Islam and Contemporary Science: Partners, Enemies or Strangers?
4 Apr 2018
Astronomy, Miracles / I'jaz
Nidhal Guessoum, author and astrophysicist from Algeria, joins moderator Stefano Bigliari (a well-published author also) to answer prepared questions from students at al-Akhawayn University in Morocco.
The questions generally ask about different aspects of science and Islam, as Guessoum is well known for his book, Islam’s Quantum Question (2011). The first questions address issues of the magisteria of science and religion. Guessoum notes that he prefers to consider how to harmonize the two rather than seeing them as non-overlapping. In discussing this, Guessoum brings up a number of pre-modern Muslim scholars, such as al-Ghazali, Ibn Sina, al-Biruni, Ibn Haytham and al-Kindi, contextualizing their positions in relation to one another.
Guessoum affirms that every adult should be able to think for him- or herself. He suggests several times that everyone should read, investigate, and not simply accept what preachers or their primary school teachers tell them.
Guessoum forcefully addresses the “scientific miracles” (iʿjāz ʿilmii) construction. He notes that his research of these miracles has shown that none of them are miraculous, and some, such as the discussion of splitting the moon, can be shown to be inaccurate with just a half an hour of research on the internet.
In the final question, he addresses the topic of evolution. He notes that there have been scholars, Muslims and non-Muslims, talking about evolution for a very long time, and that Darwin’s special genius was discovering the mechanism, the evidence for which is overwhelming. Guessoum notes that the science shows that humans are “a part of creation, related to everything else”. Not created like a magician, but “a beautifully unfolding plan, worthy of a God.”
This lecture took place at al-Akhawayn University in Ifrane, Morocco on 23 March 2018. The questions were prepared ahead of time, and projected on the screen. The camera occasionally pans out to show the filled auditorium.
Islam: The material on Islam is within the bounds of what Muslims have historically understood as acceptable.
Science: The scientific discussion here is accepted by contemporary scientists.
History: The historical presentation reflects contemporary understanding of the people and events involved.
About Nidhal Guessoum
Born in September 1960, Nidhal Guessoum is a renowned astrophysicist from Algeria. Guessoum received his Bachelors of Science in Theoretical Physics from the University of Science and Technology of Algiers in 1982, his Masters of Science in Physics and his Ph.D. in Theoretical Astrophysics (1988) from the University of California at San Diego. After spending a two-year stint at the NASA-Goddard Flight Space Center as a researcher, and another ten years teaching, divided between the University of Bilda, Algeria and College of Technical Studies in Kuwait, Guessoum settled at the American University of Sharjah (AUS), United Arab Emirates in 2000. As of 2015, he is still a Professor of Physics and Astronomy and Interim Head of Physics at AUS.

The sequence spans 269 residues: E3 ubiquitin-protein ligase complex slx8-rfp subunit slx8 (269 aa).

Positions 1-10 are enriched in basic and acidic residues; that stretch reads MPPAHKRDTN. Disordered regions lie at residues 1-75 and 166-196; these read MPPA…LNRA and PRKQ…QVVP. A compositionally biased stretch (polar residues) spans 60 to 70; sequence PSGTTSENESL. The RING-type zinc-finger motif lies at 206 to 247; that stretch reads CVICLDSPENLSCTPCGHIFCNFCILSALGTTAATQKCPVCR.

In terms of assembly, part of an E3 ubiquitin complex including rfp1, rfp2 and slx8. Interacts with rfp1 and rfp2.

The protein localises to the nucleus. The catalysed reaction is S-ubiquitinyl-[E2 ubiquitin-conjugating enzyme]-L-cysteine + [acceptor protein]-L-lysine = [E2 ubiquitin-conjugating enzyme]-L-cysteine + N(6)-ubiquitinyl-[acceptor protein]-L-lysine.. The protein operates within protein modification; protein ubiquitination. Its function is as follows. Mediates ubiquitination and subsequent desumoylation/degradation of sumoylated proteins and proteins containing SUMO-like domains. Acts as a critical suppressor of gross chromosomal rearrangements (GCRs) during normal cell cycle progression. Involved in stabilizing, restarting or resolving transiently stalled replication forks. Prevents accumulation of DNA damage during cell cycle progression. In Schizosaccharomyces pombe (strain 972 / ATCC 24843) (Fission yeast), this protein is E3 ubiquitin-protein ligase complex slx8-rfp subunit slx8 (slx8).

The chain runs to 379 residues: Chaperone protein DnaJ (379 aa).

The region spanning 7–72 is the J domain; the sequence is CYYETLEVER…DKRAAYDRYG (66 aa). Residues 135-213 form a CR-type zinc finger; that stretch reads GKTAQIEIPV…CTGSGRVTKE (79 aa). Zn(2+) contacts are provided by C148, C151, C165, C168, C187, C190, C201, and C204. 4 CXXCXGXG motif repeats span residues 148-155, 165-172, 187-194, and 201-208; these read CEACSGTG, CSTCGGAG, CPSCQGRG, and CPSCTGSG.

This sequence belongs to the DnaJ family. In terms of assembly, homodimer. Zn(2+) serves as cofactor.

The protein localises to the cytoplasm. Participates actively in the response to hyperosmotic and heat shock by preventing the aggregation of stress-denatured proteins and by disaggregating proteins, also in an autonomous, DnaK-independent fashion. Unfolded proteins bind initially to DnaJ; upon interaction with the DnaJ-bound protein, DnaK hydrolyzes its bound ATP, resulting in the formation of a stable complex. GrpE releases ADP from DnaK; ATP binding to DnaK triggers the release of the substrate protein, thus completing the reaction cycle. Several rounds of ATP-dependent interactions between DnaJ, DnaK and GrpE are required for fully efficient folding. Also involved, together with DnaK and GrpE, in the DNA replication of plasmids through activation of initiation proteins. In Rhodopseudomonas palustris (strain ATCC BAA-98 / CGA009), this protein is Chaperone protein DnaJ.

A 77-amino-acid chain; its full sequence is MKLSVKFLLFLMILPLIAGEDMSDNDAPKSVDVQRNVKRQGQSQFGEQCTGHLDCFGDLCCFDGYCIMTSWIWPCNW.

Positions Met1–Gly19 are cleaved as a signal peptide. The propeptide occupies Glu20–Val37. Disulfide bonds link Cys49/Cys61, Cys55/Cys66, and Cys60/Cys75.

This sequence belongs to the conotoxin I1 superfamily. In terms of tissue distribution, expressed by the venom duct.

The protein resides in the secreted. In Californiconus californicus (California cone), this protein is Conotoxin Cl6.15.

Guessoum has a long list of publications to his name – articles, technical papers, and books – in Arabic, English, and French, and often writes on the intersections of Islam and science. He was a columnist for Huffington Post from 2011-2012, publishing six articles that discussed aspects of the relationship between Islam and science. Guessoum has lectured at many universities around the world and participated in the international media for many years. In addition, he is a member of the board of trustees for the John Templeton Foundation, a foundation supporting discoveries “relating to the Big Questions of human purpose and ultimate reality.”
As of 2015, Guessoum operates an active Twitter page in Arabic, a personal Facebook and website where he often blogs in Arabic (as recently as May 2015). A more extensive faculty biography, CV, and list of publications may be found on AUS’s website.
“AUS Faculty Bios.” American University of Sharjah. AUS, n.d. Accessed 06 June 2015.
Guessoum, Nidhal. Facebook. Facebook, n.d. Accessed 06 June 2015.
Guessoum, Nidhal. Huffington Post. HPMG News, n.d.
Guessoum, Nidhal. Nidhal Guessoum. N.p., n.d. Accessed 06 June 2015.
Guessoum, Nidhal. Twitter. Twitter, n.d. Accessed 06 June 2015.
“Mission.” The John Templeton Foundation. N.p., n.d. Accessed 06 June 2015.
“Nidhal Guessoum.” The John Templeton Foundation. N.p., n.d. Accessed 06 June 2015.
“Nidhal Guessoum.” Wikipedia. Wikimedia Foundation, n.d. Accessed 06 June 2015.